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Publisher's Summary

The master of historical fiction presents the iconic story of King Alfred and the making of a nation.
As the ninth century wanes, England appears about to be plunged into chaos once more. For the Viking-raised but Saxon-born warrior, Uhtred, whose life seems to shadow the making of England, this presents him with difficult choices.King Alfred is dying and his passing threatens the island of Britain to renewed warfare. Alfred wants his son, Edward, to succeed him but there are other Saxon claimants to the throne as well as ambitious pagan Vikings to the north.
Uhtred‘s loyalty – and his vows – were to Alfred, not to his son, and despite his long years of service to Alfred, he is still not committed to the Saxon cause. His own desire is to reclaim his long lost lands and castle to the north. But the challenge to him, as the king’s warrior, is that he knows that he will either be the means of making Alfred’s dream of a united and Christian England come to pass or be responsible for condemning it to oblivion.
This novel is a dramatic story of the power of tribal commitment and the terrible difficulties of divided loyalties.This is the making of England magnificently brought to life by the master of historical fiction.
©2011 Bernard Cornwall (P)2011 Harper Collins
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Customer Reviews

Most Helpful

By C.J.R Flanagan on 01-20-14

If only it wasn't for the narration..

Bernard Cornwell's "Saxon Stories" series if fantastic. I love it.
I found this audiobook version of Death of Kings however to be extremely irritating. The reason for this was not for the actual voicing of the narrattion itself, but rather the creative licence the narrator took with character and place names. Bebbanburg became "Bamburgh", Lundane became "London". We all know that these are the modern names for these locations, but the narrators job is to read what the author has put on the page, not to add his own interpretation of what he thinks will suit the story. I especially found myself cringing every time the Perring said the name "Yoo-tred" (Uhtred).

Had it not been for this minor issue I would have awarded Death of Kings with the usual Bernard Cornwell 5 star review, and if you can get past the narration issues the book is as entertaining as always.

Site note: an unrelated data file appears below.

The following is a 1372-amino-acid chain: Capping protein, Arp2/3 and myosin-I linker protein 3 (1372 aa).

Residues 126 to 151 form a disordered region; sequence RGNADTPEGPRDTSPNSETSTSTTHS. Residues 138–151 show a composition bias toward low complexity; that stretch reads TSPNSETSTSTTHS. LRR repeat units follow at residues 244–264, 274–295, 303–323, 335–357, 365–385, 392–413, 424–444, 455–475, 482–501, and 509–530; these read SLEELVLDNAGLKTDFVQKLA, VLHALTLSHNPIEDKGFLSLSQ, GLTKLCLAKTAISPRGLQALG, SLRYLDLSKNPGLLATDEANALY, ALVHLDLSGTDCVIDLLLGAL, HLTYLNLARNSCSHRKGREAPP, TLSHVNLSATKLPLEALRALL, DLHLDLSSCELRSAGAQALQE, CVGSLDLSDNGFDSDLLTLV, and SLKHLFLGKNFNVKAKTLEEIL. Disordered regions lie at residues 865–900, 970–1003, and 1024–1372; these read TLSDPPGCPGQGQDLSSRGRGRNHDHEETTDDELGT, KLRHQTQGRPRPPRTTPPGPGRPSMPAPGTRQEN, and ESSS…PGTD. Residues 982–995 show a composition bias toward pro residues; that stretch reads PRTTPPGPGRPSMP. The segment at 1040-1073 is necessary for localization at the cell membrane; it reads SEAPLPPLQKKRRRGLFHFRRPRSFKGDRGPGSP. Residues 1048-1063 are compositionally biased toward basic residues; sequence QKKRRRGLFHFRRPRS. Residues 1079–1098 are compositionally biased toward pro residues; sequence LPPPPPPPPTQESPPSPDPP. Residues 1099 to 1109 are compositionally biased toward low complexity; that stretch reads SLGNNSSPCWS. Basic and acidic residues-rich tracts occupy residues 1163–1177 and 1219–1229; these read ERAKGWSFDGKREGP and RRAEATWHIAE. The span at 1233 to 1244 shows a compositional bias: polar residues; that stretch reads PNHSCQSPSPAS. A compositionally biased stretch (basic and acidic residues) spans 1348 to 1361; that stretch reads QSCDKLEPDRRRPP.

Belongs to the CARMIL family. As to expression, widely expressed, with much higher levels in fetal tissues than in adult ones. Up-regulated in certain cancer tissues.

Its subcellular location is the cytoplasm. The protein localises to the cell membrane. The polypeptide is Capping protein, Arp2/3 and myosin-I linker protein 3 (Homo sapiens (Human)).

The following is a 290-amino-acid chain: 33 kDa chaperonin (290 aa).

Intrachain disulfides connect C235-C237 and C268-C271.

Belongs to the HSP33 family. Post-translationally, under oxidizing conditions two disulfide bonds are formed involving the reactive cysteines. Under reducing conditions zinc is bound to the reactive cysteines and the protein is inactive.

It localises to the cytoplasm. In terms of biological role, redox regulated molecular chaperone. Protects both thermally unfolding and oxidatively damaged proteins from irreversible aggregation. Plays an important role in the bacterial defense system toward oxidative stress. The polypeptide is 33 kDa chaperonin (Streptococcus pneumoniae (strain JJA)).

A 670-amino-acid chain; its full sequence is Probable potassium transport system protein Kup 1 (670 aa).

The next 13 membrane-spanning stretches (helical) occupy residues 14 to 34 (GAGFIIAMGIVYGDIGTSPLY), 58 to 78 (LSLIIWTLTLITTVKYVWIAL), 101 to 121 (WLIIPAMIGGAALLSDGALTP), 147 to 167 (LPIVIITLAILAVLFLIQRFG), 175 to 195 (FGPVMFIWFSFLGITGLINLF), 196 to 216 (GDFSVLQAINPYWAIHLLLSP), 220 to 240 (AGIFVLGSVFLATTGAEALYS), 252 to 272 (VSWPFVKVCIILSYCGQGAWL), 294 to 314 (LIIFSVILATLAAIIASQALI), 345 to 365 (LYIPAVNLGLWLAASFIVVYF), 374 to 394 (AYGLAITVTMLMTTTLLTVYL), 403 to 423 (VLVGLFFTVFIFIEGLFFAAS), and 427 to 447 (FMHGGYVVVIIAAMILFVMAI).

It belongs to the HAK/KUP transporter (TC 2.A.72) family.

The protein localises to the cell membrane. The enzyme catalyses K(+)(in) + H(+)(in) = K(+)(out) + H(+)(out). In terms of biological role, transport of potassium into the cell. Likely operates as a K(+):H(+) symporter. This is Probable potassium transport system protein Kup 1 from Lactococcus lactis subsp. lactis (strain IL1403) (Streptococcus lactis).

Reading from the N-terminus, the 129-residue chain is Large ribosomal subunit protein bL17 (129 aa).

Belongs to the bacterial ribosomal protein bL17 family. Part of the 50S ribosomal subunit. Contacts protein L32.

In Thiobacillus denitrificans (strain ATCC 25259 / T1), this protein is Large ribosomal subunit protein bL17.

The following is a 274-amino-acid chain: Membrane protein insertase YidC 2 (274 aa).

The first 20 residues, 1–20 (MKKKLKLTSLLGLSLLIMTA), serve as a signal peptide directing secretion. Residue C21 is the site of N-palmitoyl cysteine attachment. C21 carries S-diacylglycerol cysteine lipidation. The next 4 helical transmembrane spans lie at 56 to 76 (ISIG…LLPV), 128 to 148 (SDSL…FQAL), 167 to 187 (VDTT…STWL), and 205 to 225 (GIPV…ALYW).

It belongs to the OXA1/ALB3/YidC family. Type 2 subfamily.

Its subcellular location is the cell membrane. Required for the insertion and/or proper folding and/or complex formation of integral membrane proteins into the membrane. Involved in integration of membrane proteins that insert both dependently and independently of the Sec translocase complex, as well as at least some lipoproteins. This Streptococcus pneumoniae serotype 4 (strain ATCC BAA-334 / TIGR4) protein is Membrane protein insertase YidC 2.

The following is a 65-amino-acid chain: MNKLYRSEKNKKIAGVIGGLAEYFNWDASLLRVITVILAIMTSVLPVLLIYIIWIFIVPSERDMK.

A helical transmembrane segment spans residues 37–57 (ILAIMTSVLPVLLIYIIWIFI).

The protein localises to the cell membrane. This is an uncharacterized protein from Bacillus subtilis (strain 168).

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2 of 2 people found this review helpful


By Anonymous User on 04-21-17

Better than expected

Other reviews were mentioning the lifeless acting of the reader, but I didn't feel it like that. I didn't listen to the other books, though; this is the first one in the series.

But the missing historical notes are heartbreaking.

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Customer Reviews

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By Pancho on 05-11-16

So so disappointing I feel bereft

If this book wasn’t for you, who do you think might enjoy it more?

this is a fantastic book let down by such poor narration. Could not bear to listen to it. who in their right mind thought it would work to replace a strong Northern Viking voice like Jonathan Keeble with a weak Southern BBC type newsreader voice I feel betrayed I would never have bought it if I knew they were going to swap the narrator on the 5th book. DOn't buy it if you have listened to books 1-4.

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6 of 6 people found this review helpful


By TomE on 05-04-16

why change to narrator?

really like this series of books, and the narrator for the first few was perfect!

the chap who reads this just doesn't fit with the character. also in the first books the place names were all authentic from the era, as with the books, but in this and the previous audio book the place names are all updated.

disappointed

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6 of 6 people found this review helpful

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Customer Reviews

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By Anneke on 11-15-17

Great listen, quite a few laughs too.

Thoroughly enjoying this series. Look forward to the books to come of the life of Uhtred son of Uhtred.

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By C.J.R Flanagan on 02-03-14

If only it wasn't for the narration!!

Bernard Cornwell's "Saxon Stories" series if fantastic. I love it.
I found this audiobook version of Death of Kings however to be extremely irritating. The reason for this was not for the actual voicing of the narrattion itself, but rather the creative licence the narrator took with character and place names. Bebbanburg became "Bamburgh", Lundane became "London". We all know that these are the modern names for these locations, but the narrators job is to read what the author has put on the page, not to add his own interpretation of what he thinks will suit the story. I especially found myself cringing every time the Perring said the name "Yoo-tred" (Uhtred).

Had it not been for this minor issue I would have awarded Death of Kings with the usual Bernard Cornwell 5 star review, and if you can get past the narration issues the book is as entertaining as always.

Read More Hide me

1 of 2 people found this review helpful

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